breaking news
Healthy Food Factory Commissary Commercial Kitchen in Boca Raton, OUR KITCHENS ARE AVAILABLE 24/7/365 - Call (561) 394-7466 - Healthy Food Factory Commissary Commercial Kitchen in Boca Raton, OUR KITCHENS ARE AVAILABLE 24/7/365 - Call (561) 394-7466
Sign up for Newsletter
Email:
Protect Sliding Door Repair_1.jpg
LA_FItness.jpg
HealthywayRX.jpg
Ad_herald_236X236.png
REV_CALENDAR.jpg
The_Amp_Shop.jpg
The_Neck___Back_Pain_Inst.jpg
Bayit_Home_Therapy.jpg
Palm_Air.jpg
Anthony_Michael_Kulp_PA.jpg
Plumbing_Experts.jpg
Skyline_Aviation.jpg
Alpha_Public_Incurance_Adjusters.jpg
Appleton_Chiropractic.jpg
Dan_s_Fan_City.jpg
Stellar_Public_Adjustment.jpg
Little_Havana.jpg
FinsFurs_Feathers.jpg
All_Fencing___Repair.jpg
LovePlants.jpg
Healthy_Food_Factory.jpg
Open_house_Interior.jpg
A_H_Automotive.jpg
Dos_Amigos.jpg
Allure_Massage.jpg
PG EXPRESS_1.jpg
Nomad_banner.jpg
rss.jpg

 

 

 

 

 

 

 
Home / Articles / Happy Herald / From the Editor /  On the Shortness of Life
. . . . . . .
Wednesday, September 7,2022

On the Shortness of Life

By Brigitte Lang  
“You live as if you were destined to live forever, no thought of your frailty ever enters your head of how much time has already gone by. You squander time as if you drew from a full and abundant supply, though all the while that day which you bestow on some person or thing is perhaps your last.”

– Seneca

We could use a daily contemplation on how limited our time is in this life. Most of us avoid thinking about it, or get worked up or sad when we think about it. But it’s a powerful contemplation.

Years ago, Sharper Image’s retail store had a mortality clock that statistically predicted what age you’d die and then started the countdown on the mortality clock. It was stressful and perhaps morbid seeing the minutes of your life pass so quickly, but it was also powerful, and the point was well-taken.

I’d like to share brief contemplations on the shortness of life that I find valuable; we could ignore the very limited nature of this life, and take it for granted, and find ourselves at the end of our lives with regret that we didn’t use it more wisely. Or we could wake up to the brief time we have here, and decide to make the most of it. 1. If I’d known the last visit with my mom would have been her last, I would have cherished those days even more.

Remembering this, I can make the most of the days I have left with people I care about – including myself.

2. We could fret about the limited nature of our lives, get sad or fall apart about it. We do that because we believe it should be some other way. But that’s just another way to take for granted what we’ve been given. Instead, we could fully appreciate this limited gift. When someone hands you an incredibly valuable gift, do you ask them why there’s so little of it? Or do you rejoice at what you’ve been given?

3. Often we use up the current day worrying about or dreaming about upcoming days. And so we miss out on the day that’s here right now. That’s like thinking about future meals, while you’re eating your current meal. You can’t enjoy the meal you’re eating now. What if we could savor the day we’re currently living?

4. This is like an actor who finally gets a chance to go on stage, and spends the time moaning he only gets one scene. Hey! Make the most of your one scene! Make an impact with what you have.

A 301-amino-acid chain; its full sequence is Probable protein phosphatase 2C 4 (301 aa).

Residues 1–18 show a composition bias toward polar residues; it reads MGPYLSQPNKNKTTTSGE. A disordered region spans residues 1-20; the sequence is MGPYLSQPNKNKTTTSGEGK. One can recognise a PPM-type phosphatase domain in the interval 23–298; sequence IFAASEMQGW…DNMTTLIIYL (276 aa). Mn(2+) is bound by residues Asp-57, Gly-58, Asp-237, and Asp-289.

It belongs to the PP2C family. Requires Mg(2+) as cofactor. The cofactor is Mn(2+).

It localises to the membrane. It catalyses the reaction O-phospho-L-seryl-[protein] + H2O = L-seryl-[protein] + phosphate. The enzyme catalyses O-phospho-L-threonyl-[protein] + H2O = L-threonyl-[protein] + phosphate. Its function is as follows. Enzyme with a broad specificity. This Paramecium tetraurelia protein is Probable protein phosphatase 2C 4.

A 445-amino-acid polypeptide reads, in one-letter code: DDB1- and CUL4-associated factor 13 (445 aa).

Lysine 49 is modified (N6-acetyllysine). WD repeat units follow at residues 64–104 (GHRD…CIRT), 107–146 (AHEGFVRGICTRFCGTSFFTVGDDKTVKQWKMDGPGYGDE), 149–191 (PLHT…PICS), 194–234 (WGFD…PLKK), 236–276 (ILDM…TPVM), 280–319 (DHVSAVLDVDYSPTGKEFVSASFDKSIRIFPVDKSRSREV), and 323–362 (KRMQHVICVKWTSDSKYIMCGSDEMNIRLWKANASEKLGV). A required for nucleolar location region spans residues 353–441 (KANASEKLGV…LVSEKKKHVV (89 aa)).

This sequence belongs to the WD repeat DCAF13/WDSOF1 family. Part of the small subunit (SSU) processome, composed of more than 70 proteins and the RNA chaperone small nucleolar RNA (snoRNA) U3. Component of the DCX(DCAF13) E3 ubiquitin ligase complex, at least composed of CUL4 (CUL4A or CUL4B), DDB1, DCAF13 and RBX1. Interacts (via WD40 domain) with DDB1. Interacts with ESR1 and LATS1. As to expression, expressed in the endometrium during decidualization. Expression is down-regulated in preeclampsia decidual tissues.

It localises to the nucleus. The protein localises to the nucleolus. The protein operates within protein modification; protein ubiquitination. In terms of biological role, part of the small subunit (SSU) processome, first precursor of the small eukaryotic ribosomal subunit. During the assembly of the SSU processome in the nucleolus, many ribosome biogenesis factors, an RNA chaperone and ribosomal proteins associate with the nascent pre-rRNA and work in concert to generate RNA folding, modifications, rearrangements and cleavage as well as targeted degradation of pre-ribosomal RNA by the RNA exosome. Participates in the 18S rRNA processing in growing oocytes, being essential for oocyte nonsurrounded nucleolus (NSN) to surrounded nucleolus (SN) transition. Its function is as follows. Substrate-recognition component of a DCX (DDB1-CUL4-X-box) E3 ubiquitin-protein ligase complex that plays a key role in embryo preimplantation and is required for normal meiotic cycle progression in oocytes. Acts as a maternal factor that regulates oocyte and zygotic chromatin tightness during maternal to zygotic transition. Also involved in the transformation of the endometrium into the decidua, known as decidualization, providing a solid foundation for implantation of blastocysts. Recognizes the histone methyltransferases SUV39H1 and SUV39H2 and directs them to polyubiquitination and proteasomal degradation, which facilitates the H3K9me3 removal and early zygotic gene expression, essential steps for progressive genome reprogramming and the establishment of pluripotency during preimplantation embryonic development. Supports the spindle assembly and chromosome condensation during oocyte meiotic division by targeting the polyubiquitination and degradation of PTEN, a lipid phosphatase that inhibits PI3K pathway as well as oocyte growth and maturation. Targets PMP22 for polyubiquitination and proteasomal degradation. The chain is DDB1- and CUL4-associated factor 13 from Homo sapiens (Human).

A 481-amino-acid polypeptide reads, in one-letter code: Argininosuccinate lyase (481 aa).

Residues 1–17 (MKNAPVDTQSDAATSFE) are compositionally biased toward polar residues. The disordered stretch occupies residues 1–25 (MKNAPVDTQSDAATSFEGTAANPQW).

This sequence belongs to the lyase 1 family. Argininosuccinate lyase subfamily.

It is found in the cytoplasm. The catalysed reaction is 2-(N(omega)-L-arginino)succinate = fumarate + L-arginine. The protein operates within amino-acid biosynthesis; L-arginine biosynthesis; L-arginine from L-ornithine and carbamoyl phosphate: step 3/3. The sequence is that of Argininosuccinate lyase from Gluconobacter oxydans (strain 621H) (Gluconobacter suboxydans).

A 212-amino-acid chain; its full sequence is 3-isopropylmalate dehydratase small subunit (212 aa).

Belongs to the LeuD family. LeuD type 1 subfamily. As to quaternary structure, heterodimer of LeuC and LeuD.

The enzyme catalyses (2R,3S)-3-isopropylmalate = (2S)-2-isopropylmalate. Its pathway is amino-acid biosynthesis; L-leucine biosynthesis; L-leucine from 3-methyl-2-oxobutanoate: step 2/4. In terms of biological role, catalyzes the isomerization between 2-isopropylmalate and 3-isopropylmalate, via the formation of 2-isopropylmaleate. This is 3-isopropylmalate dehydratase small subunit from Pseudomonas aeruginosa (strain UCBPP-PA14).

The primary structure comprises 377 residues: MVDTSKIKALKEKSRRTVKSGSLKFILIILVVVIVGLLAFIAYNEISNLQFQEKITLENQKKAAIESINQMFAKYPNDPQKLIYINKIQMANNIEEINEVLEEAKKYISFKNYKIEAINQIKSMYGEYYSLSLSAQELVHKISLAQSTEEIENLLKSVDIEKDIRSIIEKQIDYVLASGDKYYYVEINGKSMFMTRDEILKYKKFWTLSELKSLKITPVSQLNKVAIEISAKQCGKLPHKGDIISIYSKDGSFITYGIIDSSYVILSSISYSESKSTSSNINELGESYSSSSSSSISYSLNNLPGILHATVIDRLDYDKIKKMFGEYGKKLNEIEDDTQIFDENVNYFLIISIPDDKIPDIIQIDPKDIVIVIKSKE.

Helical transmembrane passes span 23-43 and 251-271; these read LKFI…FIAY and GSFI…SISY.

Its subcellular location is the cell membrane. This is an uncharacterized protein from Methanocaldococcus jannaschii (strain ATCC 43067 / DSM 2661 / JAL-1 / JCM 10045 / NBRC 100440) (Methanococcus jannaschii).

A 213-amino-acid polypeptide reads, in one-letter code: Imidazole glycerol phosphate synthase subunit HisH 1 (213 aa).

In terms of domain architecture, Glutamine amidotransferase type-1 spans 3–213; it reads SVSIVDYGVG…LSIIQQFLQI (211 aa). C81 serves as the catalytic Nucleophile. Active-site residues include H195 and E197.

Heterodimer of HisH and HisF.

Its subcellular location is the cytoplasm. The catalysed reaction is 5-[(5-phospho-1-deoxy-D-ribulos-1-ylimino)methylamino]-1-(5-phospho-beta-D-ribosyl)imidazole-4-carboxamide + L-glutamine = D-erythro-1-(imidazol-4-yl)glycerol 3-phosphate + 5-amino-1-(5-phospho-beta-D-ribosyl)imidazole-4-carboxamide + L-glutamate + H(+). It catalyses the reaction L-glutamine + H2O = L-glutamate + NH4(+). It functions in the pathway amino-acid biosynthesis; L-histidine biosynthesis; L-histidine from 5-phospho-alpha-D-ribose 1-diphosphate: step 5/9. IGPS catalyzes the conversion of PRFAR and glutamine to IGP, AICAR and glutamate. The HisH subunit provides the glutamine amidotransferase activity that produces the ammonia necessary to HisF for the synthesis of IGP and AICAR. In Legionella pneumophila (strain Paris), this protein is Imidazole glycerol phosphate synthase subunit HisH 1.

5. Do we want to spend the limited time we have putting our noses to the grindstone and trying to do what we think we should do? Do we want to spend it feeling dull? What if we could live a life full of wonder, joy and love, fully alive?

6. Do we want to spend the hour we have at the playground trying to rigidly make sure we’re doing the merrygo-round correctly, or do we want to have a raucous good time?

7. Do we want to spend this limited time on earth constantly worried about ourselves, doing things right, what people are thinking about us, whether we’re being loved or respected? This is like watching a glorious sunset worrying about whether it’s lighting you just right for your selfie. What if we could forget for a bit about how we look, how we are coming across, whether we’re okay, and instead fully love the breathtaking sunset in front of us?

8. When we have struggles in our lives, we think something’s wrong, we shouldn’t be struggling. And these struggles can seem like something we have to get through before we can finally start living the life we want. What if the struggles aren’t a thing we have to get through, what if they’re a big part of the thing itself?

9. We might wonder what the meaning of this short life is, what’s the point of it all? It’s almost like we’re hoping someone will reveal the meaning of things to us: here’s what it’s all about, take some notes. What if we were the creators of meaning in our own lives? What if there was no one to tell us the meaning, and there would be no meaning until we created it ourselves? We can decide to take full responsibility for our lives at any moment, and decide for ourselves what our lives mean.

10. The Japanese have a term, “mono no aware,” that speaks to this impermanent, ephemeral nature to all things. It’s so sweet, tinged with some sadness, because everything we care about is beautiful and fleeting. This fleetingness only makes things more precious.

11. If you had a delicious treat in unlimited quantities, you might take it for granted. But if you knew that you could only taste this for a short time, that it would soon be gone, you might taste the sweetness of the treat with more vividness. More joy. More wonder.

What do you feel called to do with this precious day? “Tell me,” as Mary Oliver asked, “what is it you plan to do with your one wild and precious life?”

 

  • Currently 3.5/5 Stars.
  • 1
  • 2
  • 3
  • 4
  • 5
 
 
Close
Close
Close